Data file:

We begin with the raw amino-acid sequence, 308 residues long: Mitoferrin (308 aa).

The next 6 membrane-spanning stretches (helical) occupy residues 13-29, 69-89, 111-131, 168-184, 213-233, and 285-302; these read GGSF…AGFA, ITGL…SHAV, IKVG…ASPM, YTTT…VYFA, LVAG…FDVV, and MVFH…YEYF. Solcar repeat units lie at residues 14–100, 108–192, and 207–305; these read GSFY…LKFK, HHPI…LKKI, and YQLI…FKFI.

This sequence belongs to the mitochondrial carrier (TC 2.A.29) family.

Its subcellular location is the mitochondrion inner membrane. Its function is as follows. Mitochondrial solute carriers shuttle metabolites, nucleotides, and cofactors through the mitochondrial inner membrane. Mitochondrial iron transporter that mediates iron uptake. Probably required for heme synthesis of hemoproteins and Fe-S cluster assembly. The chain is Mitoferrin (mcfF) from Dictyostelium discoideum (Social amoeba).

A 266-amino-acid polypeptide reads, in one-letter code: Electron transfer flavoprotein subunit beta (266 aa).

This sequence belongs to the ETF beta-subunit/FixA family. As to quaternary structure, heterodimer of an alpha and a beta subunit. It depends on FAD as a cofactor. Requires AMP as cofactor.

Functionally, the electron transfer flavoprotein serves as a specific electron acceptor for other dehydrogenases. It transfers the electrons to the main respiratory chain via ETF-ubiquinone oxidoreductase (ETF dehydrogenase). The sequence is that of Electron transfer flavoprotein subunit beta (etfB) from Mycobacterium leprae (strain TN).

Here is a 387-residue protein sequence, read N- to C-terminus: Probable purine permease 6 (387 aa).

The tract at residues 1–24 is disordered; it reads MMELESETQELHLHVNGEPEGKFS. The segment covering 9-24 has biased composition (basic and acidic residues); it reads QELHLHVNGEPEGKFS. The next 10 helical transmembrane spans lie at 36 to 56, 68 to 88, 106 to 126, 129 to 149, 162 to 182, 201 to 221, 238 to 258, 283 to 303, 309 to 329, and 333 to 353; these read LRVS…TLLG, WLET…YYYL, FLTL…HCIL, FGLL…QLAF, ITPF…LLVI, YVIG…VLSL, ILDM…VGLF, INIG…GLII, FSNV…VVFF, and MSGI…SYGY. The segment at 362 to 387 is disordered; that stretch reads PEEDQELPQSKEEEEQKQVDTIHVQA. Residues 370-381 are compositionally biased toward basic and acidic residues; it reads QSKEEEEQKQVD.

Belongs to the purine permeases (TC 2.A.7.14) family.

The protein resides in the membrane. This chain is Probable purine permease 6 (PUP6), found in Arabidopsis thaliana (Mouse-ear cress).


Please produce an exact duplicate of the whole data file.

We begin with the raw amino-acid sequence, 308 residues long: Mitoferrin (308 aa).

The next 6 membrane-spanning stretches (helical) occupy residues 13-29, 69-89, 111-131, 168-184, 213-233, and 285-302; these read GGSF…AGFA, ITGL…SHAV, IKVG…ASPM, YTTT…VYFA, LVAG…FDVV, and MVFH…YEYF. Solcar repeat units lie at residues 14–100, 108–192, and 207–305; these read GSFY…LKFK, HHPI…LKKI, and YQLI…FKFI.

This sequence belongs to the mitochondrial carrier (TC 2.A.29) family.

Its subcellular location is the mitochondrion inner membrane. Its function is as follows. Mitochondrial solute carriers shuttle metabolites, nucleotides, and cofactors through the mitochondrial inner membrane. Mitochondrial iron transporter that mediates iron uptake. Probably required for heme synthesis of hemoproteins and Fe-S cluster assembly. The chain is Mitoferrin (mcfF) from Dictyostelium discoideum (Social amoeba).

A 266-amino-acid polypeptide reads, in one-letter code: Electron transfer flavoprotein subunit beta (266 aa).

This sequence belongs to the ETF beta-subunit/FixA family. As to quaternary structure, heterodimer of an alpha and a beta subunit. It depends on FAD as a cofactor. Requires AMP as cofactor.

Functionally, the electron transfer flavoprotein serves as a specific electron acceptor for other dehydrogenases. It transfers the electrons to the main respiratory chain via ETF-ubiquinone oxidoreductase (ETF dehydrogenase). The sequence is that of Electron transfer flavoprotein subunit beta (etfB) from Mycobacterium leprae (strain TN).

Here is a 387-residue protein sequence, read N- to C-terminus: Probable purine permease 6 (387 aa).

The tract at residues 1–24 is disordered; it reads MMELESETQELHLHVNGEPEGKFS. The segment covering 9-24 has biased composition (basic and acidic residues); it reads QELHLHVNGEPEGKFS. The next 10 helical transmembrane spans lie at 36 to 56, 68 to 88, 106 to 126, 129 to 149, 162 to 182, 201 to 221, 238 to 258, 283 to 303, 309 to 329, and 333 to 353; these read LRVS…TLLG, WLET…YYYL, FLTL…HCIL, FGLL…QLAF, ITPF…LLVI, YVIG…VLSL, ILDM…VGLF, INIG…GLII, FSNV…VVFF, and MSGI…SYGY. The segment at 362 to 387 is disordered; that stretch reads PEEDQELPQSKEEEEQKQVDTIHVQA. Residues 370-381 are compositionally biased toward basic and acidic residues; it reads QSKEEEEQKQVD.

Belongs to the purine permeases (TC 2.A.7.14) family.

The protein resides in the membrane. This chain is Probable purine permease 6 (PUP6), found in Arabidopsis thaliana (Mouse-ear cress).